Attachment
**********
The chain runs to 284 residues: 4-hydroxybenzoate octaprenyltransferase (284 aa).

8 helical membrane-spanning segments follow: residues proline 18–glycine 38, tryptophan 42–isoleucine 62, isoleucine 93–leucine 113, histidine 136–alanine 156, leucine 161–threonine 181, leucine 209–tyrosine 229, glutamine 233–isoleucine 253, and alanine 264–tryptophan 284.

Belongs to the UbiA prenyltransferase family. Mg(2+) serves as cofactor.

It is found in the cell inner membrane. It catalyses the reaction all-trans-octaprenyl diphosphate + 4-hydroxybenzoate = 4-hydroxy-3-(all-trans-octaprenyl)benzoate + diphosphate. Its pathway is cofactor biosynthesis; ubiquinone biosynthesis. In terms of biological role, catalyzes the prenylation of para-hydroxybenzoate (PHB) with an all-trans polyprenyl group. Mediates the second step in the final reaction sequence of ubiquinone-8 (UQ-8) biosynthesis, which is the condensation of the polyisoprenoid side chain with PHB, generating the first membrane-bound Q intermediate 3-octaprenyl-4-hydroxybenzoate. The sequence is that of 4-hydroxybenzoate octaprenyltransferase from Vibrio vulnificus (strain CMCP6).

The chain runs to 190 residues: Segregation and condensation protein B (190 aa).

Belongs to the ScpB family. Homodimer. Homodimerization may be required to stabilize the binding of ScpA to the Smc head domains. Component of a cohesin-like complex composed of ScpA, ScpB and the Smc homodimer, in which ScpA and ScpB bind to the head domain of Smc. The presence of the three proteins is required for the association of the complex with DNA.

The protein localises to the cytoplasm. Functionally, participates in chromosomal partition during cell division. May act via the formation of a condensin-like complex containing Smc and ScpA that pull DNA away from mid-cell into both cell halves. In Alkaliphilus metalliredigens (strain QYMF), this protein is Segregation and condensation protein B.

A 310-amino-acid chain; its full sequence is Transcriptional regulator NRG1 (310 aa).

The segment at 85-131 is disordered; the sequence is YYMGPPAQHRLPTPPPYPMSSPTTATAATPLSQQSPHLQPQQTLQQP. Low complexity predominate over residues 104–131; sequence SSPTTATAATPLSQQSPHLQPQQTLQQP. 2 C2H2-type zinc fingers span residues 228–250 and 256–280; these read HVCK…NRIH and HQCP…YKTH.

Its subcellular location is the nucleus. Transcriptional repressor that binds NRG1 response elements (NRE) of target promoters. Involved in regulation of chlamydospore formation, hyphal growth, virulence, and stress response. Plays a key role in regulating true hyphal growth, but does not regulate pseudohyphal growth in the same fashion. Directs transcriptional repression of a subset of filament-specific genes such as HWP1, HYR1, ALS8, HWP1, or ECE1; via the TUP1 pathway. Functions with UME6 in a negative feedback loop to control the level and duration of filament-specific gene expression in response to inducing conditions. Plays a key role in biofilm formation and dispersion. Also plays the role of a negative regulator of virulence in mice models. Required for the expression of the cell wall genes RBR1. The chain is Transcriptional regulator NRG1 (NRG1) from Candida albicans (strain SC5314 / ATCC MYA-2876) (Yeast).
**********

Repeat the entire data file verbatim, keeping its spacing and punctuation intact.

The chain runs to 284 residues: 4-hydroxybenzoate octaprenyltransferase (284 aa).

8 helical membrane-spanning segments follow: residues proline 18–glycine 38, tryptophan 42–isoleucine 62, isoleucine 93–leucine 113, histidine 136–alanine 156, leucine 161–threonine 181, leucine 209–tyrosine 229, glutamine 233–isoleucine 253, and alanine 264–tryptophan 284.

Belongs to the UbiA prenyltransferase family. Mg(2+) serves as cofactor.

It is found in the cell inner membrane. It catalyses the reaction all-trans-octaprenyl diphosphate + 4-hydroxybenzoate = 4-hydroxy-3-(all-trans-octaprenyl)benzoate + diphosphate. Its pathway is cofactor biosynthesis; ubiquinone biosynthesis. In terms of biological role, catalyzes the prenylation of para-hydroxybenzoate (PHB) with an all-trans polyprenyl group. Mediates the second step in the final reaction sequence of ubiquinone-8 (UQ-8) biosynthesis, which is the condensation of the polyisoprenoid side chain with PHB, generating the first membrane-bound Q intermediate 3-octaprenyl-4-hydroxybenzoate. The sequence is that of 4-hydroxybenzoate octaprenyltransferase from Vibrio vulnificus (strain CMCP6).

The chain runs to 190 residues: Segregation and condensation protein B (190 aa).

Belongs to the ScpB family. Homodimer. Homodimerization may be required to stabilize the binding of ScpA to the Smc head domains. Component of a cohesin-like complex composed of ScpA, ScpB and the Smc homodimer, in which ScpA and ScpB bind to the head domain of Smc. The presence of the three proteins is required for the association of the complex with DNA.

The protein localises to the cytoplasm. Functionally, participates in chromosomal partition during cell division. May act via the formation of a condensin-like complex containing Smc and ScpA that pull DNA away from mid-cell into both cell halves. In Alkaliphilus metalliredigens (strain QYMF), this protein is Segregation and condensation protein B.

A 310-amino-acid chain; its full sequence is Transcriptional regulator NRG1 (310 aa).

The segment at 85-131 is disordered; the sequence is YYMGPPAQHRLPTPPPYPMSSPTTATAATPLSQQSPHLQPQQTLQQP. Low complexity predominate over residues 104–131; sequence SSPTTATAATPLSQQSPHLQPQQTLQQP. 2 C2H2-type zinc fingers span residues 228–250 and 256–280; these read HVCK…NRIH and HQCP…YKTH.

Its subcellular location is the nucleus. Transcriptional repressor that binds NRG1 response elements (NRE) of target promoters. Involved in regulation of chlamydospore formation, hyphal growth, virulence, and stress response. Plays a key role in regulating true hyphal growth, but does not regulate pseudohyphal growth in the same fashion. Directs transcriptional repression of a subset of filament-specific genes such as HWP1, HYR1, ALS8, HWP1, or ECE1; via the TUP1 pathway. Functions with UME6 in a negative feedback loop to control the level and duration of filament-specific gene expression in response to inducing conditions. Plays a key role in biofilm formation and dispersion. Also plays the role of a negative regulator of virulence in mice models. Required for the expression of the cell wall genes RBR1. The chain is Transcriptional regulator NRG1 (NRG1) from Candida albicans (strain SC5314 / ATCC MYA-2876) (Yeast).